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Update: CDC Updates Return to Work Criteria

August 11, 2020
Healthcare Consulting By Terry Raser, Senior Consultant

On July 17, 2020, the Centers for Diseases Control and Prevention (CDC) released updated criteria for health care providers to return to work.

 

Update hand writing with a blue mark on a transparent board

 

CDC has changed to a symptom-based strategy versus a test-based strategy. This update incorporates recent evidence to inform the duration of isolation and precautions recommended to prevent transmission of SARS-CoV-2 to others, while limiting unnecessary prolonged isolation and unnecessary use of laboratory testing resources.

Below is a summary of the changes from the CDC website:

  • Except for rare situations, a test-based strategy is no longer recommended to determine when to allow health care providers to return to work.
  • For health care providers with severe to critical illness or who are severely immunocompromised, the recommended duration for work exclusion was extended to 20 days after symptom onset (or, for asymptomatic severely immunocompromised HCP, 20 days after their initial positive SARS-CoV-2 diagnostic test).

Changes to symptom-based criteria:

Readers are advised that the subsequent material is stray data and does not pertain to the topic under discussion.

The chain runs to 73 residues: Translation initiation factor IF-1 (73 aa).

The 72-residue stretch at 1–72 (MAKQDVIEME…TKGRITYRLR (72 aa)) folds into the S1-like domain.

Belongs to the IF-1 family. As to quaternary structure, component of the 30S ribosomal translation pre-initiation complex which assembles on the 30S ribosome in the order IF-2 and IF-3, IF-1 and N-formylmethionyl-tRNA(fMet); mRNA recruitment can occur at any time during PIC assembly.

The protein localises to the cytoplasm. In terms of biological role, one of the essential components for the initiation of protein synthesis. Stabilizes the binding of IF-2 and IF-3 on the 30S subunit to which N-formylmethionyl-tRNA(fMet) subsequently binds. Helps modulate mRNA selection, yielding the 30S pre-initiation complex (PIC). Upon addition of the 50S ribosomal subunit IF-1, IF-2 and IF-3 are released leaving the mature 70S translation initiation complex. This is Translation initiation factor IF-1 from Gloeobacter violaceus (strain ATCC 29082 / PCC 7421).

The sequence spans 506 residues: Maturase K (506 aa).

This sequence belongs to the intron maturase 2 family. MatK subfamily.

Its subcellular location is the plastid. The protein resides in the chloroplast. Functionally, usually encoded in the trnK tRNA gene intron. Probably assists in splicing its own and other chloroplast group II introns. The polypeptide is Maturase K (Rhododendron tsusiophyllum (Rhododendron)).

• Changed from “at least 72 hours” to “at least 24 hours” have passed since last fever without the use of fever-reducing medications.
  • Changed from “improvement in respiratory symptoms” to “improvement in symptoms” to address expanding list of symptoms associated with COVID-19.

Symptom-based strategy for determining when health care providers can return to work per CDC guidance:

  • Health care providers with mild to moderate illness who are not severely immunocompromised can return to work after the following:
    • At least 10 days have passed since symptoms first appeared.
    • At least 24 hours have passed since last fever without the use of fever-reducing medications.
    • Symptoms (e.g., cough, shortness of breath) have improved.

Note: Health care providers who are not severely immunocompromised and were asymptomatic throughout their infection may return to work when at least 10 days have passed since the date of their first positive viral diagnostic test.

  • Health care providers with severe to critical illness or who are severely immunocompromised can return to work after the following:
    • At least 20 days have passed since symptoms first appeared.
    • At least 24 hours have passed since last fever without the use of fever-reducing medications.
    • Symptoms (e.g., cough, shortness of breath) have improved

Note: Health care providers who are severely immunocompromised but who were asymptomatic throughout their infection may return to work when at least 20 days have passed since the date of their first positive viral diagnostic test.

If you are struggling with meeting all the guidance and regulations or are not sure if your infection control policies and procedures meet CDC and CMS regulations, LW Consulting, Inc. can review your policies and procedures and provide suggestions and guidance for improvement.

 

For more information, call Terry Raser at 484-365-2680 or email at TRaser@lw-consult.com.

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